Apple and Android gain share as Nokia falls
Nokia's market share falls to its lowest since 1997, as Apple and Android sees notable gains.
Apple and Android made solid gains in mobile sales during the first quarter, as rivals like Nokia saw declines, according to a Gartner report.
Apple sold 16.9 million iPhone units globally in the first quarter of 2011, pushing its market share up to 3.9 per cent from 2.3 per cent in the same period of 2010.
The firm more than doubled its sales of iPhones year-on-year.
“This strong performance helped Apple consolidate its position as the fourth largest brand in the mobile communication market overall,” said Carolina Milanesi, research vice president at Gartner.
“Considering the higher than average price of the iPhone, this is a remarkable result and highlights the impact that a strong aspirational brand can have on a product.”
In smartphone sales by operating system, Android was the dominant force, seeing its market share skyrocket from 9.6 per cent to 36 per cent.
A total of 36.2 million Android devices were sold to users in the first quarter of 2011.
HTC’s market share went up from 0.9 per cent to 2.2 per cent, selling 9.3 million devices. It was ranked seventh in the overall market.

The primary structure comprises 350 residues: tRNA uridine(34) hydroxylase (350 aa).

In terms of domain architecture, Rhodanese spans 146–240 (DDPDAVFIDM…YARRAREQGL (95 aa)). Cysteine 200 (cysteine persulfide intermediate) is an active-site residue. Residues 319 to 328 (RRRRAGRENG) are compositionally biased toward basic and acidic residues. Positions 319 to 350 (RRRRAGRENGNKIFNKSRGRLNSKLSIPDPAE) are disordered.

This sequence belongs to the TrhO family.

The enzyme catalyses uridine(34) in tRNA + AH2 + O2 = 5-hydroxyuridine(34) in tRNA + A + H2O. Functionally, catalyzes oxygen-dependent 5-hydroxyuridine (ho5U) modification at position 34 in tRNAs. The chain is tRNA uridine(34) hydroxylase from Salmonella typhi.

Despite having its strongest quarter ever, Samsung saw its share decline from 18 per cent to 16.1 per cent. Gartner said the company will be helped by new releases though, such as the highly rated Samsung Galaxy S II.
Overall, mobile communication device sales to end users increased 19 per cent year-on-year.
Nokia had another bad quarter in terms of market share, falling 5.5 per cent year-on-year. This led to its share being Nokia's lowest since 1997.
The Finnish firm will be hoping its first Windows Phone 7 devices will win users back, although no confirmation has arrived on when these handsets will be available.
In the OS market, Symbian saw its share fall from 44.2 per cent to 27.4 per cent.
Gartner predicted Nokia will drastically lower prices in areas where service providers control sales channels, as it looks to maintain shipments of Symbian phones.
Towards the end of last month, Nokia cut 4,000 jobs and sent another 3,000 over to Accenture as part of a Symbian partnership.